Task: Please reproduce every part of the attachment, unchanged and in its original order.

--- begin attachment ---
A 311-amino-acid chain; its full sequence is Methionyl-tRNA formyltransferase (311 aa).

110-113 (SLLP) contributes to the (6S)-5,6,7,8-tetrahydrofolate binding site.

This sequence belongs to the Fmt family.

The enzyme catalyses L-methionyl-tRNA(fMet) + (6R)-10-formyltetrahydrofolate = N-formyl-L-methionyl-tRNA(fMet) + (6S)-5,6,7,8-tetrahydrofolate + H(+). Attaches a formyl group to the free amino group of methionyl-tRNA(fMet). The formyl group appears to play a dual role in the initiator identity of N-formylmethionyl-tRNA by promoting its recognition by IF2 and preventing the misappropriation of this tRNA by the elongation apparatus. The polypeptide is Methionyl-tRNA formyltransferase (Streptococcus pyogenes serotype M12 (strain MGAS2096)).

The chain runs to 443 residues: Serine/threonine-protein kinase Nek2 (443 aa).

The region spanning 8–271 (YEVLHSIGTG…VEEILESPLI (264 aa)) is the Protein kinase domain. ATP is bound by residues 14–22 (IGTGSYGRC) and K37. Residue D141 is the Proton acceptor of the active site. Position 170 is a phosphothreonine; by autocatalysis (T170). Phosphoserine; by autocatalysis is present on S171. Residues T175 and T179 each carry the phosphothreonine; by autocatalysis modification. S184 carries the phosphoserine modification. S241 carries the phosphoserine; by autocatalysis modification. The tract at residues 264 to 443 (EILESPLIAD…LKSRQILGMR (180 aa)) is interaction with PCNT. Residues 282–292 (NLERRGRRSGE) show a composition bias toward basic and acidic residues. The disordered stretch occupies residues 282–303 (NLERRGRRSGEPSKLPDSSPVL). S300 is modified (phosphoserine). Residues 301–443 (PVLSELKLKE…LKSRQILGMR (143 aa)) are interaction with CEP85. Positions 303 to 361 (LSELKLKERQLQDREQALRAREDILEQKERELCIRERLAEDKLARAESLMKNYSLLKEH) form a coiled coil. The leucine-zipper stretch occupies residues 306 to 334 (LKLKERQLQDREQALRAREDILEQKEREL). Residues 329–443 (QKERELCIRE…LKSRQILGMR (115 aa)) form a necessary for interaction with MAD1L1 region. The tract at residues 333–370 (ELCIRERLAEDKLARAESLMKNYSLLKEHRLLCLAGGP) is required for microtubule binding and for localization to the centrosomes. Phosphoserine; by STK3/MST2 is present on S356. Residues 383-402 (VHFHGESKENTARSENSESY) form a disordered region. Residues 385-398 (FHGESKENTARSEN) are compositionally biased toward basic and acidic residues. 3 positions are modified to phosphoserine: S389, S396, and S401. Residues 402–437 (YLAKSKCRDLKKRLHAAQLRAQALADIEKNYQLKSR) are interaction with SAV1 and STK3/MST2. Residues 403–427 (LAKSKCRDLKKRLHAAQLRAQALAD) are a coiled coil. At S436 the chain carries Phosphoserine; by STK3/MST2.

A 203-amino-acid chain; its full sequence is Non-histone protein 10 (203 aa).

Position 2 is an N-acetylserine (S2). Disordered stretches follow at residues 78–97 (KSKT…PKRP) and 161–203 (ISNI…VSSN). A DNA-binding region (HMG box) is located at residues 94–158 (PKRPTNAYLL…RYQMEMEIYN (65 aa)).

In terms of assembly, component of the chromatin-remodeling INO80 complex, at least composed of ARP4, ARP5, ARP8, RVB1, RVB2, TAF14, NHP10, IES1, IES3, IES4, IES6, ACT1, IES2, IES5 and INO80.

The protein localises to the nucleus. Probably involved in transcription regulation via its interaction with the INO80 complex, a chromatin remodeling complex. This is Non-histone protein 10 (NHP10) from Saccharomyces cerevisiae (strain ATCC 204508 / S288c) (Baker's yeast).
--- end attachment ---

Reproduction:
A 311-amino-acid chain; its full sequence is Methionyl-tRNA formyltransferase (311 aa).

110-113 (SLLP) contributes to the (6S)-5,6,7,8-tetrahydrofolate binding site.

This sequence belongs to the Fmt family.

The enzyme catalyses L-methionyl-tRNA(fMet) + (6R)-10-formyltetrahydrofolate = N-formyl-L-methionyl-tRNA(fMet) + (6S)-5,6,7,8-tetrahydrofolate + H(+). Attaches a formyl group to the free amino group of methionyl-tRNA(fMet). The formyl group appears to play a dual role in the initiator identity of N-formylmethionyl-tRNA by promoting its recognition by IF2 and preventing the misappropriation of this tRNA by the elongation apparatus. The polypeptide is Methionyl-tRNA formyltransferase (Streptococcus pyogenes serotype M12 (strain MGAS2096)).

The chain runs to 443 residues: Serine/threonine-protein kinase Nek2 (443 aa).

The region spanning 8–271 (YEVLHSIGTG…VEEILESPLI (264 aa)) is the Protein kinase domain. ATP is bound by residues 14–22 (IGTGSYGRC) and K37. Residue D141 is the Proton acceptor of the active site. Position 170 is a phosphothreonine; by autocatalysis (T170). Phosphoserine; by autocatalysis is present on S171. Residues T175 and T179 each carry the phosphothreonine; by autocatalysis modification. S184 carries the phosphoserine modification. S241 carries the phosphoserine; by autocatalysis modification. The tract at residues 264 to 443 (EILESPLIAD…LKSRQILGMR (180 aa)) is interaction with PCNT. Residues 282–292 (NLERRGRRSGE) show a composition bias toward basic and acidic residues. The disordered stretch occupies residues 282–303 (NLERRGRRSGEPSKLPDSSPVL). S300 is modified (phosphoserine). Residues 301–443 (PVLSELKLKE…LKSRQILGMR (143 aa)) are interaction with CEP85. Positions 303 to 361 (LSELKLKERQLQDREQALRAREDILEQKERELCIRERLAEDKLARAESLMKNYSLLKEH) form a coiled coil. The leucine-zipper stretch occupies residues 306 to 334 (LKLKERQLQDREQALRAREDILEQKEREL). Residues 329–443 (QKERELCIRE…LKSRQILGMR (115 aa)) form a necessary for interaction with MAD1L1 region. The tract at residues 333–370 (ELCIRERLAEDKLARAESLMKNYSLLKEHRLLCLAGGP) is required for microtubule binding and for localization to the centrosomes. Phosphoserine; by STK3/MST2 is present on S356. Residues 383-402 (VHFHGESKENTARSENSESY) form a disordered region. Residues 385-398 (FHGESKENTARSEN) are compositionally biased toward basic and acidic residues. 3 positions are modified to phosphoserine: S389, S396, and S401. Residues 402–437 (YLAKSKCRDLKKRLHAAQLRAQALADIEKNYQLKSR) are interaction with SAV1 and STK3/MST2. Residues 403–427 (LAKSKCRDLKKRLHAAQLRAQALAD) are a coiled coil. At S436 the chain carries Phosphoserine; by STK3/MST2.

A 203-amino-acid chain; its full sequence is Non-histone protein 10 (203 aa).

Position 2 is an N-acetylserine (S2). Disordered stretches follow at residues 78–97 (KSKT…PKRP) and 161–203 (ISNI…VSSN). A DNA-binding region (HMG box) is located at residues 94–158 (PKRPTNAYLL…RYQMEMEIYN (65 aa)).

In terms of assembly, component of the chromatin-remodeling INO80 complex, at least composed of ARP4, ARP5, ARP8, RVB1, RVB2, TAF14, NHP10, IES1, IES3, IES4, IES6, ACT1, IES2, IES5 and INO80.

The protein localises to the nucleus. Probably involved in transcription regulation via its interaction with the INO80 complex, a chromatin remodeling complex. This is Non-histone protein 10 (NHP10) from Saccharomyces cerevisiae (strain ATCC 204508 / S288c) (Baker's yeast).